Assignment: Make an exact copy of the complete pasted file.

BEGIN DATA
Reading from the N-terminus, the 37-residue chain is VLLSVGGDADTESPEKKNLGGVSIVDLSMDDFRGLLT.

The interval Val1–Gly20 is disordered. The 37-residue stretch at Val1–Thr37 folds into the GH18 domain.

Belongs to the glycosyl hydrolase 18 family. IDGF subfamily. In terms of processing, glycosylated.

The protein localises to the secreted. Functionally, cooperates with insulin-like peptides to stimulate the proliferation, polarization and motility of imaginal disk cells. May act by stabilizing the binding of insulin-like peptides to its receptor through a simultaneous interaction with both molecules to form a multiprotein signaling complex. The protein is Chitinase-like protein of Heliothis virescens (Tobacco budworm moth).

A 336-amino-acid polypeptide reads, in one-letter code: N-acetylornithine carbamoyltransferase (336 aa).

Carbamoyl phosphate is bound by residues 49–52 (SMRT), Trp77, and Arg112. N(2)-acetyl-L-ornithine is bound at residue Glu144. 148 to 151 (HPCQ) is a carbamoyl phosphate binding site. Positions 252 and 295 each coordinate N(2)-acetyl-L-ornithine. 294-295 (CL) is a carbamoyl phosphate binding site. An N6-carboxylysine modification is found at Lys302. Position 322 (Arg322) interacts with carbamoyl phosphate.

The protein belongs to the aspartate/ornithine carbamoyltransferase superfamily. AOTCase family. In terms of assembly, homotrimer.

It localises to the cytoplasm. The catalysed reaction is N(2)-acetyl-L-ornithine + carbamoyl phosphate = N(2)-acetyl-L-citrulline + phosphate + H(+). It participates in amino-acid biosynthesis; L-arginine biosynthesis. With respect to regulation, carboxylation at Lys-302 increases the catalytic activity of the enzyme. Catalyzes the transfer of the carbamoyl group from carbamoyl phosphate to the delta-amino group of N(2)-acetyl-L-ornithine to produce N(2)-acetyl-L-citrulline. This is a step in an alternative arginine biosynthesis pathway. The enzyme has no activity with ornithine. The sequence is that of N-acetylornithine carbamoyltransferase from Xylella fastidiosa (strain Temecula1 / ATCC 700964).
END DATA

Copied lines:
Reading from the N-terminus, the 37-residue chain is VLLSVGGDADTESPEKKNLGGVSIVDLSMDDFRGLLT.

The interval Val1–Gly20 is disordered. The 37-residue stretch at Val1–Thr37 folds into the GH18 domain.

Belongs to the glycosyl hydrolase 18 family. IDGF subfamily. In terms of processing, glycosylated.

The protein localises to the secreted. Functionally, cooperates with insulin-like peptides to stimulate the proliferation, polarization and motility of imaginal disk cells. May act by stabilizing the binding of insulin-like peptides to its receptor through a simultaneous interaction with both molecules to form a multiprotein signaling complex. The protein is Chitinase-like protein of Heliothis virescens (Tobacco budworm moth).

A 336-amino-acid polypeptide reads, in one-letter code: N-acetylornithine carbamoyltransferase (336 aa).

Carbamoyl phosphate is bound by residues 49–52 (SMRT), Trp77, and Arg112. N(2)-acetyl-L-ornithine is bound at residue Glu144. 148 to 151 (HPCQ) is a carbamoyl phosphate binding site. Positions 252 and 295 each coordinate N(2)-acetyl-L-ornithine. 294-295 (CL) is a carbamoyl phosphate binding site. An N6-carboxylysine modification is found at Lys302. Position 322 (Arg322) interacts with carbamoyl phosphate.

The protein belongs to the aspartate/ornithine carbamoyltransferase superfamily. AOTCase family. In terms of assembly, homotrimer.

It localises to the cytoplasm. The catalysed reaction is N(2)-acetyl-L-ornithine + carbamoyl phosphate = N(2)-acetyl-L-citrulline + phosphate + H(+). It participates in amino-acid biosynthesis; L-arginine biosynthesis. With respect to regulation, carboxylation at Lys-302 increases the catalytic activity of the enzyme. Catalyzes the transfer of the carbamoyl group from carbamoyl phosphate to the delta-amino group of N(2)-acetyl-L-ornithine to produce N(2)-acetyl-L-citrulline. This is a step in an alternative arginine biosynthesis pathway. The enzyme has no activity with ornithine. The sequence is that of N-acetylornithine carbamoyltransferase from Xylella fastidiosa (strain Temecula1 / ATCC 700964).